A lot of the elements of wire fraud are also things you’d find in standard fraud cases. For example, the case has to be aimed at tricking someone else into turning over one’s money—defrauding them of that money—and there has to be intent to do so at the beginning of the scheme. Fraud is a very deliberate act that is specifically designed to render the end result of the transfer of funds in a dishonest fashion from one party to the other.
Examples of fraud, for instance, include tricking someone into signing a home over into someone else’s name, claiming to provide a new mortgage with lower rates, and then taking the home and selling it once the transfer has happened.
Wire fraud has this same end goal and the same sort of intent, but it is done electronically. It gets its name from the past, when wire transfers would often be used to electronically move funds between bank accounts. While wire transfers are still used, the Internet has significantly changed things with online banking, so wire fraud also includes some transfers done in this fashion.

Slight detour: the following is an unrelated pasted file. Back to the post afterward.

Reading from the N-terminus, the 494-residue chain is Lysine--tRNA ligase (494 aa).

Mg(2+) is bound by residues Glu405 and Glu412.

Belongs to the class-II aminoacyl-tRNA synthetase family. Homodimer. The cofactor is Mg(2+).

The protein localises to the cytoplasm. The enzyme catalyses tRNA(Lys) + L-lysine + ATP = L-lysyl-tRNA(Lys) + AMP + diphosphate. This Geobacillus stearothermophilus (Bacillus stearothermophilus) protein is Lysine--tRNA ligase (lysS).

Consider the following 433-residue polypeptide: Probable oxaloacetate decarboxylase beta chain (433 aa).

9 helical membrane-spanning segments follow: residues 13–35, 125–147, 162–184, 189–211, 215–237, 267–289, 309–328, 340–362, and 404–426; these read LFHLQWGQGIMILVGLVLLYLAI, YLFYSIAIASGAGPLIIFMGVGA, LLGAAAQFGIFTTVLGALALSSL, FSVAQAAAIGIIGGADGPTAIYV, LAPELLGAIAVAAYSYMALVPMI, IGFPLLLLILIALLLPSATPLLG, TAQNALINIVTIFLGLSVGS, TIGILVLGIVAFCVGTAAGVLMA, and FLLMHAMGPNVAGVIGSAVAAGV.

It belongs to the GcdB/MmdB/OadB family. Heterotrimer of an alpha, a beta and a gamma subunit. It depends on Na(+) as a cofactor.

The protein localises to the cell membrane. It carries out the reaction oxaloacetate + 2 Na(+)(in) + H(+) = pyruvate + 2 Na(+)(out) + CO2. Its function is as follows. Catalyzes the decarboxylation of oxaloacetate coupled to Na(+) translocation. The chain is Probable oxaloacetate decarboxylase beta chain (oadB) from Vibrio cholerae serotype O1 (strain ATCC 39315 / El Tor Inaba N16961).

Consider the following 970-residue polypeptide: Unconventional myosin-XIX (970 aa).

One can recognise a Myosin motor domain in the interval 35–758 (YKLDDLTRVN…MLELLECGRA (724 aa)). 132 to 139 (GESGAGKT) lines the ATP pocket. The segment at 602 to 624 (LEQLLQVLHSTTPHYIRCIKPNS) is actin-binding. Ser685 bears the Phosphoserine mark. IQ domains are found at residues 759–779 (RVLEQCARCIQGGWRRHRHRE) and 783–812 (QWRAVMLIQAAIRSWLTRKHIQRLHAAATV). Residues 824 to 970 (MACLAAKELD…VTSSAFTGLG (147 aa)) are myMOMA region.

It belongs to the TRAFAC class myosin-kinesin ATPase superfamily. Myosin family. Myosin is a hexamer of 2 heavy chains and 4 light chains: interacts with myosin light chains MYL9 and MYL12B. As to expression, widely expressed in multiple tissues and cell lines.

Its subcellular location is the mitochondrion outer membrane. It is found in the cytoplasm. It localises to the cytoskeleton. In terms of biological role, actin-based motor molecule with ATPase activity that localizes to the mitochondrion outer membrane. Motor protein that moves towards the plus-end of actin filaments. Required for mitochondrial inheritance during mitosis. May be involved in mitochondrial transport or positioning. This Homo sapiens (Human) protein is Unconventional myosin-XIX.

Wire fraud can also be committed using a television or a telephone, depending on the situation.
For those familiar with typical scams—such as asking through email for money to be sent to another country, and promising big returns that never show up—wire fraud can be easy to spot, but many people are drawn in every year. Fraud often targets the elderly, who may not be as familiar with modern scams or online transfers.
Those accused of such crimes have the right to a fair trial in Pennsylvania.
Source: FindLaw, “Wire Fraud,” accessed Jan. 07, 2016